How To Install Grafana on AlmaLinux 9

In this guide from the OrcaCore Website, you will learn How To Install Grafana on AlmaLinux 9.

According to GrafanaLabs, Grafana is an open-source visualization and analytics software. No matter where your data is stored, it can be queried, visualized, and explored. In plain English, it provides you with tools to turn your time-series database (TSDB) data into beautiful graphs and visualizations.

A Grafana dashboard supports multiple panels in a single grid. You can visualize results from multiple data sources simultaneously. It is a powerful open-source analytical and visualization tool that consists of multiple individual panels arranged in a grid. The panels interact with configured data sources including (but not limited to) AWS CloudWatch, Microsoft SQL server, Prometheus, MySQL, InfluxDB, and many others.

Steps To Install Grafana on AlmaLinux 9

To complete this guide, you must log in to your server as a non-root user with sudo privileges and set up a basic firewall. To do this, you can follow our guide the Initial Server Setup with AlmaLinux 9.

Set up Grafana on AlmaLinux 9

Update your local package index with the following command:

sudo dnf update 

You can install Grafana in a few ways on your server. In this guide, you will learn to install Grafana by using an RPM package.

First, visit the  Grafana Downloads page and get the package with the command below:

sudo wget

At the current time, the latest version of Grafana is 9.1.6.

sudo wget

Then, use the following command to install Grafana:

sudo dnf install grafana-9.1.6-1.x86_64.rpm

Once the installation is complete, reload the system daemon with the command:

sudo systemctl daemon-reload

Now start and enable the Grafana service by running the commands below:

# sudo systemctl start grafana-server
# sudo systemctl enable grafana-server

Verify your Grafana service is active and running on AlmaLinux 9:

sudo systemctl status grafana-server
● grafana-server.service - Grafana instance
     Loaded: loaded (/usr/lib/systemd/system/grafana-server.service; enabled; v>
     Active: active (running) since Thu 2022-09-22 04:09:53 EDT; 11s ago
   Main PID: 5010 (grafana-server)
      Tasks: 7 (limit: 23609)
     Memory: 39.7M
        CPU: 942ms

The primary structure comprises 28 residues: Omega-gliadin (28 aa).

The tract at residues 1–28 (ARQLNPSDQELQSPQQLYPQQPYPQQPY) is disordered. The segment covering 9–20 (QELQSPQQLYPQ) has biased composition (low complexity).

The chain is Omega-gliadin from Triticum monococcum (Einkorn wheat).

CGroup: /system.slice/grafana-server.service
             └─5010 /usr/sbin/grafana-server --config=/etc/grafana/grafana.ini 

Configure Firewall For Grafana

The Grafana server listens on port 3000 by default, you can verify this with the command below:

sudo ss -plunt|grep grafana
tcp   LISTEN 0      4096               *:3000            *:*    users:(("grafana-server",pid=5010,fd=8))

At this point, you need to allow traffic for Grafana on port 3000 through the firewall on AlmaLinux 98. To do this, run the following command:

sudo firewall-cmd --add-port=3000/tcp --permanent

Now reload the firewall to apply the new rules:

sudo firewall-cmd --reload

Note: You can customize Grafana by editing the configuration file at /etc/grafana/grafana.ini to suit your preference.

Access Grafana Web Console

At this step, you can access the Grafana web interface on ALmaLinux 9 by typing your server’s IP address in your web browser followed by 3000:


You will see the Grafana login screen. At this window, enter admin for the username and password and click Log in.

Grafana Login screen

Then, change the default password of Grafana and click submit.

Change Grafana password

At this point, you will see the Grafana welcome dashboard screen:

Grafana Dashboard on AlmaLinux 9

Using Grafana for your analytics addresses several of the issues associated with data-driven DevOps. Collected data often goes unused if it’s inconsistent, scattered across different platforms, or too complex for team members that aren’t data specialists to query. Grafana unifies all your data into one platform that also gives you the tools to explore events and build useful visualizations.


At this point, you have learned to Install Grafana on AlmaLinux 9.

Hope you enjoy it.

For more guides and articles, you can visit Linux Tutorials.


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